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Great Leaders Have a Strategic Business Model: Part One
October 7, 2016

What defines a great leader? Why do some businesses grow and prosper, while others get stuck and eventually disappear?

What’s the secret? Great Leaders differentiate their business in a crowded marketplace by intentionally designing a strategic “Business Model”.

At Awesome Journey we believe that a strategic “Business Model” has 4 key building blocks.

  • Client Value Proposition (CVP): “Why should a client buy from you?”
  • Profit Formula: “How will you create revenue and profit from your CVP?”
  • Key Resources: “What resources do you need to deliver your CVP?”
  • Key Support Structures: “People, Process, Practices and Tools that support the CVP”


  1. Define Your “Client Value Proposition”

To understand your “Client Value Proposition”, answer the following questions:

  • Who is your key target client?
  • What type of relationship does your company have with your client?

Personal (face-to-face)

Automated (through technology)

  • What is the job that the target client needs done?
  • What is your product and service offering?
  • What is your distribution method to reach your key target client?

Two key distribution methods are:

  1. Direct Distribution – a sales team or web based
  2. Indirect Distribution – through a franchise network, licensing agreement, partner stores and wholesalers


  1. Define Your “Profit Formula”

To understand your “Profit Formula”, answer the following questions:

a. What is Your Revenue Stream?

How does your company create revenue streams from your value propositions to your clients?

  • Transactional Revenue stream
  • Product sale
  • Recurring Revenue stream
  • Rent
  • Franchising
  • Licensing fee
  • Usage fee
  • Subscription
  • Leasing

b. What is Your Pricing Model?

Fixed Pricing Model

  • List price
  • Product feature dependent (dependent on uniqueness of your products)
  • Client segment dependent (dependent on uniqueness to target market)
  • Volume discount

Dynamic Pricing Model

  • Negotiation
  • Pricing is dependent on market conditions – Hotels room and airline seats – price depends on inventory and time of purchase
  • Auctions – pricing is determined by competitive bidding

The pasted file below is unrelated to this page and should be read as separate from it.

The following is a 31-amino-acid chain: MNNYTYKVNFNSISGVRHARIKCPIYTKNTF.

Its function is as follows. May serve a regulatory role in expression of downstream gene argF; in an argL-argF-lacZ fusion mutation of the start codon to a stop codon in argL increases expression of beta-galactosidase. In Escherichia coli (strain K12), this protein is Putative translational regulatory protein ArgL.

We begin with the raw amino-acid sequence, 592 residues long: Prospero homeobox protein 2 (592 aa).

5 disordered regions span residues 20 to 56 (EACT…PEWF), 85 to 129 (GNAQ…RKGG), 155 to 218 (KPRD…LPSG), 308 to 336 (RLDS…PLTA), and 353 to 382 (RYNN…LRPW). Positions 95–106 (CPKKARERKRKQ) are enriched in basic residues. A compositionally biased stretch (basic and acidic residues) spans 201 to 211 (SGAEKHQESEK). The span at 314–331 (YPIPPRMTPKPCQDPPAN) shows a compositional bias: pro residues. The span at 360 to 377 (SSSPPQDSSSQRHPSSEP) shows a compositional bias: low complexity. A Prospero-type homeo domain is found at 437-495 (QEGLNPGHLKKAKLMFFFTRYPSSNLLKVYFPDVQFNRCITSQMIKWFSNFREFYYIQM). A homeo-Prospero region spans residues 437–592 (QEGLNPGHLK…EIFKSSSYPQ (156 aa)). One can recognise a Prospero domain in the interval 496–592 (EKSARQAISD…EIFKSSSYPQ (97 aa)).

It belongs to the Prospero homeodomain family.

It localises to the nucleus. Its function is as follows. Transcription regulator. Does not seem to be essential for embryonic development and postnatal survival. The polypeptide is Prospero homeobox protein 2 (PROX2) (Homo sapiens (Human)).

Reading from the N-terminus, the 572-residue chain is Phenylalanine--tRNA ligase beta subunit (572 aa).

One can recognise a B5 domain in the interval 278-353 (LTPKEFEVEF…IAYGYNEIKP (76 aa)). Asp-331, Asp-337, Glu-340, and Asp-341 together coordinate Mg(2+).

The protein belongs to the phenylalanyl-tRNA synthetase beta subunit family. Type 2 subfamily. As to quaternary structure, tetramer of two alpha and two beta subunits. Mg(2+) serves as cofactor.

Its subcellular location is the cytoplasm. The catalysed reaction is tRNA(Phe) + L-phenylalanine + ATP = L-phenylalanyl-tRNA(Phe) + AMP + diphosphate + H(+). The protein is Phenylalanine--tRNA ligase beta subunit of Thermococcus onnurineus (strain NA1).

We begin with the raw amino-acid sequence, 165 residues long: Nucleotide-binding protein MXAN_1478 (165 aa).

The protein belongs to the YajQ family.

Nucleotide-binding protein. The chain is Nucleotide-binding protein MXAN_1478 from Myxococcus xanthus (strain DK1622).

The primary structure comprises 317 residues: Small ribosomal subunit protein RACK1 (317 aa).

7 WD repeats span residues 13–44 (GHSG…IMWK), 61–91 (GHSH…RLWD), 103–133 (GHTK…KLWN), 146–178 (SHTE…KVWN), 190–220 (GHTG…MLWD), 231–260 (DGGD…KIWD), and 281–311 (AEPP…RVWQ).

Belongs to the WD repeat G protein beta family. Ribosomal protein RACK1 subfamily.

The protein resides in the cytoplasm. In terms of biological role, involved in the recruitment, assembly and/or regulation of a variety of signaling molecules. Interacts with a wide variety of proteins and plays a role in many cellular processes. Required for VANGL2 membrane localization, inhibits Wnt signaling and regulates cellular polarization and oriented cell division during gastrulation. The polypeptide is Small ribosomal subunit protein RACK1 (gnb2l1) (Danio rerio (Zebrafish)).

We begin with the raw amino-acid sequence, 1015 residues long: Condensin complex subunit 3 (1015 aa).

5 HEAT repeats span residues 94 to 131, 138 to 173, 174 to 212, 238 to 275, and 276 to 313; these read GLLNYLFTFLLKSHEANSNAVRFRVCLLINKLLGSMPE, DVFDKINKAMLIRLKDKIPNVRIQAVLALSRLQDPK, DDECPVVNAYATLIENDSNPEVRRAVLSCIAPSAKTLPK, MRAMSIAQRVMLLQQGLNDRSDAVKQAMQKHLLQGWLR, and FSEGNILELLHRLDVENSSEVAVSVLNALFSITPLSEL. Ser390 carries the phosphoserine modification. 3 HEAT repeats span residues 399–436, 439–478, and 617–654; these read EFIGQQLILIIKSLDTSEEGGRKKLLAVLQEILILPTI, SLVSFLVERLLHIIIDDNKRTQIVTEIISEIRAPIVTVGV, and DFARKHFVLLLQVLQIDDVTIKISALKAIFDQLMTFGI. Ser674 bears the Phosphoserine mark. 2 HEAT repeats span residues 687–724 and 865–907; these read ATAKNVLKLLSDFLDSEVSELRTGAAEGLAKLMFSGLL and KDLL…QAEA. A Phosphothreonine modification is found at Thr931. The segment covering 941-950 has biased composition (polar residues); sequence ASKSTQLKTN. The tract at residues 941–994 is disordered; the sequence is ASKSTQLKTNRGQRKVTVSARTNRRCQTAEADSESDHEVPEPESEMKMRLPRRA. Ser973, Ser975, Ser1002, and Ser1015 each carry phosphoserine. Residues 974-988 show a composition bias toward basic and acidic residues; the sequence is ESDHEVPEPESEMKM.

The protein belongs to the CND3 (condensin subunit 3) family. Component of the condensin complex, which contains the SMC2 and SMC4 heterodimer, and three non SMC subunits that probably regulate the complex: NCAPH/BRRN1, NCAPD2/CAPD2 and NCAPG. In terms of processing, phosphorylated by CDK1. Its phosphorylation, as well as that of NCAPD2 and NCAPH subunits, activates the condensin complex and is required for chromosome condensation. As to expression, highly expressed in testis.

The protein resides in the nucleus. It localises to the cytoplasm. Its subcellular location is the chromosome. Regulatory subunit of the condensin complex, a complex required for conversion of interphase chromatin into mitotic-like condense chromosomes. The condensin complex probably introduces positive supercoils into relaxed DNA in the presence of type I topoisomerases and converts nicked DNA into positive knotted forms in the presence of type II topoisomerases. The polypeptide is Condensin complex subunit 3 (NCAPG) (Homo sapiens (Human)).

Specific Pricing Models

  • Lowest cost through scale advantages
  • Lowest cost through scope and replication advantages
  • Premium prices due to unmatchable service
  • Premium prices due to propriety product features

c. What are Your Cost Structures?

  • Fixed costs?
  • Variable costs?
  • Economies of scale?


  1. Define Your “Key Resources”

What are your key resources that are required to deliver the “Client Value Proposition?”

  • People
  • Technology
  • Products
  • Assets – Equipment, Mineral rights, Real Estate
  • Reoccurring revenue streams
  • Equipment
  • Information
  • Partnerships/Alliances
  • Brand


  1. Define Your “Key Support Structures”

To understand your “Key Support Structures”, you need to determine – “do we have the right”:

  • People
  • Processes/Systems
  • Practices
  • Tools


Once you have a clear understanding of your Business Model, then the collaboration begins! Bring your team’s creativity and innovative mindsets together and see how you can alter your Business Model to differentiate your business and stand out in a crowded marketplace.



Sit down with your leadership team and find 5 – 10 gaps in your current business model to differentiate your business.



  1. “Reinventing Your Business Model”, by Mark W. Johnson, Clayton M.     Christensen, and Henning Kagermann (HBR paper – Dec 2008)
  2. “Business Model Generation” by Alexander Osterwalder & Yves Pigneur (Book – 2010)
  3. “Are You Sure You Have a Strategy?” by Donald C. Hambrick & James W. Fredrickson (Academy of Management Executive – Nov 2001)
  4. “Disrupting Beliefs: A New Approach to Business-Model Innovation”, by Marc de Jong & Menno van Dijk (Mckinsey Quarterly – July 2015)

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